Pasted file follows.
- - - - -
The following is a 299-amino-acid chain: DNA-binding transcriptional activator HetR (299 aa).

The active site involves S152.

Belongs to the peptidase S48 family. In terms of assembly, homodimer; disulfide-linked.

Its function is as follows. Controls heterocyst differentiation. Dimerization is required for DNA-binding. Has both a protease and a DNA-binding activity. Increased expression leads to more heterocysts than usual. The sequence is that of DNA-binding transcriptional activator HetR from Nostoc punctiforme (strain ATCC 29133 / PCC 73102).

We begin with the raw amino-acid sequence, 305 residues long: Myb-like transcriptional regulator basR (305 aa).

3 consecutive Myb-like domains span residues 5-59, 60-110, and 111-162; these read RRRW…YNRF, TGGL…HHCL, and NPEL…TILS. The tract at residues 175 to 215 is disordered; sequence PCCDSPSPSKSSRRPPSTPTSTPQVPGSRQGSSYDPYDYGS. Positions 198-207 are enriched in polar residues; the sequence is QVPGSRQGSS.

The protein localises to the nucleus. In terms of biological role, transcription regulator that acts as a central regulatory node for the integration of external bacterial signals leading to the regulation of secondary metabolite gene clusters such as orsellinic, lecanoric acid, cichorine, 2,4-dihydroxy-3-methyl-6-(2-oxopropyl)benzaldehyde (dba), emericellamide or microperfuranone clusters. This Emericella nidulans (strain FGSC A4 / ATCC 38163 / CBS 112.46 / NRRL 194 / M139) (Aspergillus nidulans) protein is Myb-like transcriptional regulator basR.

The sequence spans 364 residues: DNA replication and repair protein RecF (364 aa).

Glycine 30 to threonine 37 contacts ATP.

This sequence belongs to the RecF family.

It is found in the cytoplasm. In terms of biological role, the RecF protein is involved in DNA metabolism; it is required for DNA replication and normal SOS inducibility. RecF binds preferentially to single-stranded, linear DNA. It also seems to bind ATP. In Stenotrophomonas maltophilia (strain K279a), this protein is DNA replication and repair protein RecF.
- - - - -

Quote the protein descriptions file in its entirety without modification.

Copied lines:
The following is a 299-amino-acid chain: DNA-binding transcriptional activator HetR (299 aa).

The active site involves S152.

Belongs to the peptidase S48 family. In terms of assembly, homodimer; disulfide-linked.

Its function is as follows. Controls heterocyst differentiation. Dimerization is required for DNA-binding. Has both a protease and a DNA-binding activity. Increased expression leads to more heterocysts than usual. The sequence is that of DNA-binding transcriptional activator HetR from Nostoc punctiforme (strain ATCC 29133 / PCC 73102).

We begin with the raw amino-acid sequence, 305 residues long: Myb-like transcriptional regulator basR (305 aa).

3 consecutive Myb-like domains span residues 5-59, 60-110, and 111-162; these read RRRW…YNRF, TGGL…HHCL, and NPEL…TILS. The tract at residues 175 to 215 is disordered; sequence PCCDSPSPSKSSRRPPSTPTSTPQVPGSRQGSSYDPYDYGS. Positions 198-207 are enriched in polar residues; the sequence is QVPGSRQGSS.

The protein localises to the nucleus. In terms of biological role, transcription regulator that acts as a central regulatory node for the integration of external bacterial signals leading to the regulation of secondary metabolite gene clusters such as orsellinic, lecanoric acid, cichorine, 2,4-dihydroxy-3-methyl-6-(2-oxopropyl)benzaldehyde (dba), emericellamide or microperfuranone clusters. This Emericella nidulans (strain FGSC A4 / ATCC 38163 / CBS 112.46 / NRRL 194 / M139) (Aspergillus nidulans) protein is Myb-like transcriptional regulator basR.

The sequence spans 364 residues: DNA replication and repair protein RecF (364 aa).

Glycine 30 to threonine 37 contacts ATP.

This sequence belongs to the RecF family.

It is found in the cytoplasm. In terms of biological role, the RecF protein is involved in DNA metabolism; it is required for DNA replication and normal SOS inducibility. RecF binds preferentially to single-stranded, linear DNA. It also seems to bind ATP. In Stenotrophomonas maltophilia (strain K279a), this protein is DNA replication and repair protein RecF.